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COMPASS MAGAZINE, July 2000. VOL. 7 ISSUE 7

COVER STORY:

30 Minutes To Makung:

Exploring the Gateway to the Penghu Archipelago

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These little herds are often spotted grazing through the shops on Chung Cheng Rd. (¤¤¥¿¸ô - see Makung city map in center section of this issue), a newly spruced-up thoroughfare with yellow globe streetlights, brick paving and a new name; 'Art Street' (ÃÀ³Nµó). Here is a good place to start a walking tour from. Starting from the north, the street slopes down nicely, framing a view of the harbour. Standing in front of the harbour is a classic statue of Chiang Kai Shek (½±¤¶¥Û ), his pose suggesting he has just heroically tossed a frisbee into the harbour.

While shopping is in most cases cheaper on Taiwan than in Penghu, there are some decent handicrafts and art shops along this stretch. One of the most interesting is Taiwan Story in Penghu (µâ®q¶c¨Æ) just off Chung Cheng Rd, the owners of which are some of the funniest and friendliest people I've ever met (him: "your Chinese is very good, how long have you lived here " me: "nine years" him: "oh, then your Chinese sucks").

Something not in the guide books that I found much more interesting is just off this alley and was shown to me by one of the 'Taiwan Story' tea club. It is a plaque embedded into a wall that was used to deflect evil spirits or bad luck - presumably over to the neighbours place. These are not found on Taiwan, and sadly they are almost all gone in Penghu. Penghu is culturally and historically different from Taiwan, and this example is just one of many little surprises that awaits the visitor with a little curiosity. The gentleman who pointed it out to me was a broadcaster in Taipei who came to Penghu to do research for a documentary. He never went back and has spent the last decade learning and preserving traditional Penghu crafts. Penghu is unique, and has a special draw to it.

Yet another block over from Chung Yang St. is the Tien Ho temple (¤Ñ¦Z®c), constructed in the Ming Dynasty and the oldest temple in Taiwan. While I must admit to suffering 'temple fatigue' after being in Taiwan so long, but this temple captured my interest. Check out the amazing sweeping roof (I was told it is stylistically different than temples on Taiwan) and the striking artwork to the right side of the entrance featuring what looked to me like dragons cavorting in milk.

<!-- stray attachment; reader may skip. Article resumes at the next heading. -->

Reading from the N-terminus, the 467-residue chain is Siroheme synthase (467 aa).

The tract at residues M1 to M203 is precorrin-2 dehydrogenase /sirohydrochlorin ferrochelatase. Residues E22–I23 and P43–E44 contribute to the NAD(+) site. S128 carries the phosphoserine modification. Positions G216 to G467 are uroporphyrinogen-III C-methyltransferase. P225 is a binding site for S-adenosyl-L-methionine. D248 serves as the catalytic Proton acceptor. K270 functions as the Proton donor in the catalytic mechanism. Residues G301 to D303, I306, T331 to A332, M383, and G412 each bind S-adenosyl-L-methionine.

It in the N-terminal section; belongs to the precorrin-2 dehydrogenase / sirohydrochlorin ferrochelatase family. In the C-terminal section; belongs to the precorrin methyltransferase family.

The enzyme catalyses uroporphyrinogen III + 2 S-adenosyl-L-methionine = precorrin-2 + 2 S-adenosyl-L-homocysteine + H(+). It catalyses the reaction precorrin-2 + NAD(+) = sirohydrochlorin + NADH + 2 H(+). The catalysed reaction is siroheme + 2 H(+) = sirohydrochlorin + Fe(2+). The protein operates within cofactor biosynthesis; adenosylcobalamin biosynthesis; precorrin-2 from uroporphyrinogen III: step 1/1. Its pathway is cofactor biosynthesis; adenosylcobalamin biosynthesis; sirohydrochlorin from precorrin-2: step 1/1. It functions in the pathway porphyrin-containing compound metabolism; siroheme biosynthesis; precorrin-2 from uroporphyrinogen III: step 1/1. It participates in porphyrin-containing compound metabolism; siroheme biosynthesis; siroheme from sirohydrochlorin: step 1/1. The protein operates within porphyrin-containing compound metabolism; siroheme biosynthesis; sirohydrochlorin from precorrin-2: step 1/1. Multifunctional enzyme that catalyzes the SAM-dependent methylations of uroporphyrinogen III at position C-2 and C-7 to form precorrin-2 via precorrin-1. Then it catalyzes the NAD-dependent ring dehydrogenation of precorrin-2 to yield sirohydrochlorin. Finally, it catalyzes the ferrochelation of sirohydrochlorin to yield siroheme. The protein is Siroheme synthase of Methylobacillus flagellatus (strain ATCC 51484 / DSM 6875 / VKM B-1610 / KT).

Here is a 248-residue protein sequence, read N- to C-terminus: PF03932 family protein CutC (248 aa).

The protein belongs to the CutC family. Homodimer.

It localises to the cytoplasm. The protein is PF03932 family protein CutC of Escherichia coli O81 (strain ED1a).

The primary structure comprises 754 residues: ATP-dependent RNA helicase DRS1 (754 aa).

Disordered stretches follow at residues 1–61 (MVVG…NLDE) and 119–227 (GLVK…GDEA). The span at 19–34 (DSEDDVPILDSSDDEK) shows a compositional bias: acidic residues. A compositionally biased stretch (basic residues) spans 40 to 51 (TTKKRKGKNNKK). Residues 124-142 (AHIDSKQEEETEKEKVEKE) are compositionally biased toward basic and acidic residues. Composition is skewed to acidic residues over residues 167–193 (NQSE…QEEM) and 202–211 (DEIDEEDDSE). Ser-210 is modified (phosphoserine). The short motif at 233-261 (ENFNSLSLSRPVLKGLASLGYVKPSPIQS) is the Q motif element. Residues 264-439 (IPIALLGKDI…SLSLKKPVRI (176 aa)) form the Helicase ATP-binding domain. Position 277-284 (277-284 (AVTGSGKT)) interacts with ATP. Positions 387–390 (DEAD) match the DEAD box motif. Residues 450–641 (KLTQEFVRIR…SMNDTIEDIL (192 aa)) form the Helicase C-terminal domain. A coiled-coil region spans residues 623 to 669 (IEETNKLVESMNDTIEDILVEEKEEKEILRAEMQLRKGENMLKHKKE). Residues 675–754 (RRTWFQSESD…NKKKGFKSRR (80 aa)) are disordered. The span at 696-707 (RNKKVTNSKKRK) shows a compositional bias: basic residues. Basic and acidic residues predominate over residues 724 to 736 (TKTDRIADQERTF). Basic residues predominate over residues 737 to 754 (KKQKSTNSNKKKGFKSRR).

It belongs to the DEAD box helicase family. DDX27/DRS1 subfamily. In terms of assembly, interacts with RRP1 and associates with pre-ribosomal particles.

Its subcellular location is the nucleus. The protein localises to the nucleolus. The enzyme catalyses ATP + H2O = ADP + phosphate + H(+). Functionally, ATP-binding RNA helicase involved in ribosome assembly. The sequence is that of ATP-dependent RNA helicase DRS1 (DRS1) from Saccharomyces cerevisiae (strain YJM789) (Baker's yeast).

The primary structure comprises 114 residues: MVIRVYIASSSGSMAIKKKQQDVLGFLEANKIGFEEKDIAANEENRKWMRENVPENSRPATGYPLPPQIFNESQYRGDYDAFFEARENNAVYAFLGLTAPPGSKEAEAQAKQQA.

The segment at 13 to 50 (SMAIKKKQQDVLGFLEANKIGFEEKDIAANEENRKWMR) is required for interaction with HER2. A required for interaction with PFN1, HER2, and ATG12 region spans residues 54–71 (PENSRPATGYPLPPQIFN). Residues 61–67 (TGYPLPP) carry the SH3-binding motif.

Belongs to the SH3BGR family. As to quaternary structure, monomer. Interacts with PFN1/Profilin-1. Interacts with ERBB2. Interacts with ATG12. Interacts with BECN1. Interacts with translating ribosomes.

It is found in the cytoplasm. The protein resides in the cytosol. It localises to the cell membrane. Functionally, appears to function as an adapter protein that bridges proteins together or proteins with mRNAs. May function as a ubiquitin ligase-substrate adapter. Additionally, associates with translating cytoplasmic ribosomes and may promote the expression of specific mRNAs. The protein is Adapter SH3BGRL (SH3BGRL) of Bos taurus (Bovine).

Down towards the harbour and to the right is one of the old city gates (¶¶©Óªù). Sadly, not much remains of the once important Makung fortifications - which saw many European navies come and go.

What made Makung so worthy of defense was the port. This port still serves as a main entryway for seafood. Makung is famous for it's fresh seafood, and indeed my first meal was so fresh my cook had to chase after it swinging a wooden mallet. Like most tourists I started with the outdoor seafood restaurants near the romantically named Number 2 Fish Port (²Ä¤Gº®´ä). Next to each is a whole array of red plastic bins featuring live seafood. One roams through and picks out the desired seafood, initiating a small massacre as your dinner is pulled wriggling from the bins and executed. And was that food ever fresh! It was easily some of the best seafood I've ever had.

Afterward, however, locals told me that the outdoor restaurants are widely known to take some liberties on the price and that as a tourist I'd have been safer to go to one of the many indoor restaurants in the neighbourhood - because they post their prices clearly. Even if I was cheated on the price, I can't say I regret it - sitting out under the stars with my beer, smelling the salt air and eating the great food was very pleasant.

Besides the seafood, try the 'Penghu Melon' ("¼ê´ò¥Ê") as the accompanying vegetable dish. In place of a rice dish, try ordering the locally popular 'pumpkin rice noodles' (»Ô«n»y¡Qª÷¥Ê¦Ì¯»¡@°ê»y¡F«n¥Ê¦Ì¯»).

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